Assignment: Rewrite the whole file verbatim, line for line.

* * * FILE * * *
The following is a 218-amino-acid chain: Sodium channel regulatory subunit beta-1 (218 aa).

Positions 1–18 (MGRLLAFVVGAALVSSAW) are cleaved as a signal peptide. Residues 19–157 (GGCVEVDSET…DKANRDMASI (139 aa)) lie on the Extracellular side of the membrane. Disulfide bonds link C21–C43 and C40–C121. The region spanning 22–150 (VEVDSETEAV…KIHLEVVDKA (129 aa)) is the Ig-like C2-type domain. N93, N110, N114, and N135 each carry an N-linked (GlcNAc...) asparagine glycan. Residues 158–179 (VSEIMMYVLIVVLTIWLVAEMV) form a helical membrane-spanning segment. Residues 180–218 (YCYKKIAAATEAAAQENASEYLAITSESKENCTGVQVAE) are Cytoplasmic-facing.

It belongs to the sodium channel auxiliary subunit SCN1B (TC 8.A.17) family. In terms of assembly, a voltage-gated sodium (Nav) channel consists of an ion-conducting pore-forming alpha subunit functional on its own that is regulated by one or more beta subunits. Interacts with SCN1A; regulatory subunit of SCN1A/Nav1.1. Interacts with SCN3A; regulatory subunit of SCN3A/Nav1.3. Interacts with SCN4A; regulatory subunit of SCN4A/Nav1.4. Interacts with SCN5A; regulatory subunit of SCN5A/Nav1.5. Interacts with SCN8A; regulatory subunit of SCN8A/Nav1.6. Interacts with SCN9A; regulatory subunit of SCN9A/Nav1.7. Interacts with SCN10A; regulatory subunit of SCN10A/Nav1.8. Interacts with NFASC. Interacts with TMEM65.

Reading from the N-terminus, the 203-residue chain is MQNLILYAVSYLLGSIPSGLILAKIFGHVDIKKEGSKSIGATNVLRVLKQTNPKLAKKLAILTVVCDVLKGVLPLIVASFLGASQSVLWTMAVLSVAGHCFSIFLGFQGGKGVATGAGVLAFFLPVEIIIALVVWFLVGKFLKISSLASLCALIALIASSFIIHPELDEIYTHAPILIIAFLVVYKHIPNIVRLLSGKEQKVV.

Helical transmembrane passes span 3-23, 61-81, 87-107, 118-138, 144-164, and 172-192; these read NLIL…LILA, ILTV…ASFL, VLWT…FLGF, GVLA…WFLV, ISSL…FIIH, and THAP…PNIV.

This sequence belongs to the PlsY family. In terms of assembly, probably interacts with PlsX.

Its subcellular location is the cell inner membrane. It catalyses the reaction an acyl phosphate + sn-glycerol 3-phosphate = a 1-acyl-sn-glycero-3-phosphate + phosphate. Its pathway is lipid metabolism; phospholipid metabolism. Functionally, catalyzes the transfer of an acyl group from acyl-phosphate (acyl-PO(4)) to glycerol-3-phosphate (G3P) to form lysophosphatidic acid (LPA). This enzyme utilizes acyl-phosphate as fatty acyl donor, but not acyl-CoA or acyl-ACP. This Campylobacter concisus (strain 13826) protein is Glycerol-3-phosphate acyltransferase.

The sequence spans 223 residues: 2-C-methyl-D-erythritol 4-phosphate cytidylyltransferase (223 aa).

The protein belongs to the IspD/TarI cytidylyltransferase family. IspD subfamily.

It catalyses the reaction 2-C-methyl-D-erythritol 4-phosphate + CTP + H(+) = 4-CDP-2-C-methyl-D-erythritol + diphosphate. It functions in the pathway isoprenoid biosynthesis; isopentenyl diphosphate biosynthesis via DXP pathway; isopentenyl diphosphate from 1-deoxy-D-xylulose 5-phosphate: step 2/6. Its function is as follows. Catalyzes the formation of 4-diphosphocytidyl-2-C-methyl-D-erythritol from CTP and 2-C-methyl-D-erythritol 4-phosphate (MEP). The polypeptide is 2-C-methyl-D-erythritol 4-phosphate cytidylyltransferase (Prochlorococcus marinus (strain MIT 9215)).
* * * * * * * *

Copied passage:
The following is a 218-amino-acid chain: Sodium channel regulatory subunit beta-1 (218 aa).

Positions 1–18 (MGRLLAFVVGAALVSSAW) are cleaved as a signal peptide. Residues 19–157 (GGCVEVDSET…DKANRDMASI (139 aa)) lie on the Extracellular side of the membrane. Disulfide bonds link C21–C43 and C40–C121. The region spanning 22–150 (VEVDSETEAV…KIHLEVVDKA (129 aa)) is the Ig-like C2-type domain. N93, N110, N114, and N135 each carry an N-linked (GlcNAc...) asparagine glycan. Residues 158–179 (VSEIMMYVLIVVLTIWLVAEMV) form a helical membrane-spanning segment. Residues 180–218 (YCYKKIAAATEAAAQENASEYLAITSESKENCTGVQVAE) are Cytoplasmic-facing.

It belongs to the sodium channel auxiliary subunit SCN1B (TC 8.A.17) family. In terms of assembly, a voltage-gated sodium (Nav) channel consists of an ion-conducting pore-forming alpha subunit functional on its own that is regulated by one or more beta subunits. Interacts with SCN1A; regulatory subunit of SCN1A/Nav1.1. Interacts with SCN3A; regulatory subunit of SCN3A/Nav1.3. Interacts with SCN4A; regulatory subunit of SCN4A/Nav1.4. Interacts with SCN5A; regulatory subunit of SCN5A/Nav1.5. Interacts with SCN8A; regulatory subunit of SCN8A/Nav1.6. Interacts with SCN9A; regulatory subunit of SCN9A/Nav1.7. Interacts with SCN10A; regulatory subunit of SCN10A/Nav1.8. Interacts with NFASC. Interacts with TMEM65.

Reading from the N-terminus, the 203-residue chain is MQNLILYAVSYLLGSIPSGLILAKIFGHVDIKKEGSKSIGATNVLRVLKQTNPKLAKKLAILTVVCDVLKGVLPLIVASFLGASQSVLWTMAVLSVAGHCFSIFLGFQGGKGVATGAGVLAFFLPVEIIIALVVWFLVGKFLKISSLASLCALIALIASSFIIHPELDEIYTHAPILIIAFLVVYKHIPNIVRLLSGKEQKVV.

Helical transmembrane passes span 3-23, 61-81, 87-107, 118-138, 144-164, and 172-192; these read NLIL…LILA, ILTV…ASFL, VLWT…FLGF, GVLA…WFLV, ISSL…FIIH, and THAP…PNIV.

This sequence belongs to the PlsY family. In terms of assembly, probably interacts with PlsX.

Its subcellular location is the cell inner membrane. It catalyses the reaction an acyl phosphate + sn-glycerol 3-phosphate = a 1-acyl-sn-glycero-3-phosphate + phosphate. Its pathway is lipid metabolism; phospholipid metabolism. Functionally, catalyzes the transfer of an acyl group from acyl-phosphate (acyl-PO(4)) to glycerol-3-phosphate (G3P) to form lysophosphatidic acid (LPA). This enzyme utilizes acyl-phosphate as fatty acyl donor, but not acyl-CoA or acyl-ACP. This Campylobacter concisus (strain 13826) protein is Glycerol-3-phosphate acyltransferase.

The sequence spans 223 residues: 2-C-methyl-D-erythritol 4-phosphate cytidylyltransferase (223 aa).

The protein belongs to the IspD/TarI cytidylyltransferase family. IspD subfamily.

It catalyses the reaction 2-C-methyl-D-erythritol 4-phosphate + CTP + H(+) = 4-CDP-2-C-methyl-D-erythritol + diphosphate. It functions in the pathway isoprenoid biosynthesis; isopentenyl diphosphate biosynthesis via DXP pathway; isopentenyl diphosphate from 1-deoxy-D-xylulose 5-phosphate: step 2/6. Its function is as follows. Catalyzes the formation of 4-diphosphocytidyl-2-C-methyl-D-erythritol from CTP and 2-C-methyl-D-erythritol 4-phosphate (MEP). The polypeptide is 2-C-methyl-D-erythritol 4-phosphate cytidylyltransferase (Prochlorococcus marinus (strain MIT 9215)).